drug resistant bacteria

There is a new hybrid-molecule against disease-causing, drug resistant bacteria engineered by the researchers at the Rockefeller University.

 

Unfortunately, the human immune system is poorly equipped to destroy certain disease-causing, drug-resistant bacteria. The problem is that some antibodies do not recognize carbohydrates on bacterial cell walls, meaning the antibodies will not bind to the carbohydrate and label these bacteria for destruction. Instead, human antibodies are much more skilled at identifying proteins on cell walls, leaving blind spots for many bacteria to escape immune surveillance, roam free, and cause diseases.

On the other hand, viruses that prey on bacteria are much better at recognizing the carbohydrates. These viral predators use molecular snipers called lysins that bind to specific carbohydrates on cell walls and cut through the outer surface. They are skilled soldiers when it comes to hunting down bacteria, and they have the ultimate weapon.

Inspired by these viruses, researchers at the Rockefeller University created a new hybrid antibody called Lysibodies. These molecules have components of both human antibodies and the carbohydrate binding part of lysins, enabling them to recognize specific carbohydrates on bacterial walls and mark them for destruction by the immune cells. These molecules were designed to recognize Staphylococcus aureus, a common bacterium that can cause skin infections, pneumonia and meningitis. Even though S. aureus can be treated with commonly used antibiotics, some forms such as methicillin-resistant S. aureus (MRSA) are drug-resistant. The researcher found that lysibodies were effective against MRSA and other far-flung bacteria that can cause urinary tract infection and strep throat.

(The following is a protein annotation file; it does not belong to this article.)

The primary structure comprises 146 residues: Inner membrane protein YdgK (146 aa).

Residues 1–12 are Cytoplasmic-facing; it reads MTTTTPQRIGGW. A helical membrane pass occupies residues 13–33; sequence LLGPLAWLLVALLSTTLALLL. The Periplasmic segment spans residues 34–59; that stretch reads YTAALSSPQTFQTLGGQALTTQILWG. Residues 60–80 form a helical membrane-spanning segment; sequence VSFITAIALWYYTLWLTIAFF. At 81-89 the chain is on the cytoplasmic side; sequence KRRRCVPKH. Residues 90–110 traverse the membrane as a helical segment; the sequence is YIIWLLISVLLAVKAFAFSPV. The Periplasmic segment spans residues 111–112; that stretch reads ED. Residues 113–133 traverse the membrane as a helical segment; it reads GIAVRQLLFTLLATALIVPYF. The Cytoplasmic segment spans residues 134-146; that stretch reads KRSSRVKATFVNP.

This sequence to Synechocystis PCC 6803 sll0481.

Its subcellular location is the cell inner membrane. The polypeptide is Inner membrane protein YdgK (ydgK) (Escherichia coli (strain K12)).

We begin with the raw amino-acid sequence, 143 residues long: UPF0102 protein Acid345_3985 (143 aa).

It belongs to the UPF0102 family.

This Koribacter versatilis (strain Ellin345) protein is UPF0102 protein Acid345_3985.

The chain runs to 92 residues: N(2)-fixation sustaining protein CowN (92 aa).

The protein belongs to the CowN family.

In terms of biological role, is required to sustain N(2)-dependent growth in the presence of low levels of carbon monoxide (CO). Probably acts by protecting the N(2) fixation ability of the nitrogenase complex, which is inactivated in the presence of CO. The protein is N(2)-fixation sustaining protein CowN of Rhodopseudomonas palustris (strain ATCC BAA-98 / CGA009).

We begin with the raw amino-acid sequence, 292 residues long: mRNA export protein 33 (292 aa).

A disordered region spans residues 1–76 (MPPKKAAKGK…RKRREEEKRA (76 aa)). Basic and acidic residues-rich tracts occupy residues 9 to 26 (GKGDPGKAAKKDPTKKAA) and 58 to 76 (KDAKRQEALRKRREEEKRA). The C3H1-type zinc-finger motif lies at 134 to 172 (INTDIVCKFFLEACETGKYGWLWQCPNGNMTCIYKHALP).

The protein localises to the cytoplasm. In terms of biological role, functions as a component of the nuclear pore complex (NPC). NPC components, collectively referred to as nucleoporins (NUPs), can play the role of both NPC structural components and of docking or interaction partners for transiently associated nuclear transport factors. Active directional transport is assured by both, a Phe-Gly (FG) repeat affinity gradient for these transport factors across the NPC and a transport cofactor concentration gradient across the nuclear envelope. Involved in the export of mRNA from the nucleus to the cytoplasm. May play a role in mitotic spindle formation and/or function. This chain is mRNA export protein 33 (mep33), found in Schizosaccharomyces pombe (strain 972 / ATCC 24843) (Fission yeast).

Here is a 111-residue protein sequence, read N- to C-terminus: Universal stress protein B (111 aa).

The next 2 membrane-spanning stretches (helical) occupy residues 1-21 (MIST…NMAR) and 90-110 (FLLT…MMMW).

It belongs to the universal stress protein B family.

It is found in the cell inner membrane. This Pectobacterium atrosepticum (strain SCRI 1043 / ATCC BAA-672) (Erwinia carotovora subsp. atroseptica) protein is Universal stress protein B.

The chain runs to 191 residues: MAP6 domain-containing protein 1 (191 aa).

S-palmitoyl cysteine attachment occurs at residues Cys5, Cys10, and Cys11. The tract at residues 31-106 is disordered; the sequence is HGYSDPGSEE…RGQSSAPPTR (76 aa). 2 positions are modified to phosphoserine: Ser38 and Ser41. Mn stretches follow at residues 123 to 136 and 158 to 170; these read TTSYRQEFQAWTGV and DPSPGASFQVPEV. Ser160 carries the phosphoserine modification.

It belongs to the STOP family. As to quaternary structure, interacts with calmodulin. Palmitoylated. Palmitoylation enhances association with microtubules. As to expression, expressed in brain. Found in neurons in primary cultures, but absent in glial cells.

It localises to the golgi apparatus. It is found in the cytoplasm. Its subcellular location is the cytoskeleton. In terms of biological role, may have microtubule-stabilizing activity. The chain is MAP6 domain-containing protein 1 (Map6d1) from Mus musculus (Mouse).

To date, lysibodies have been shown to treat MRSA-infection in mice and human testing of lysibodies for MRSA infection is underway. Furthermore, scientists believe that in the future they will be able to create more hybrid antibodies with other molecules that have high affinity towards different pathogens. For now, we may have a new powerful weapon against drug-resistant S. aureus infections.

 

Written By: Boram Ham, PhD

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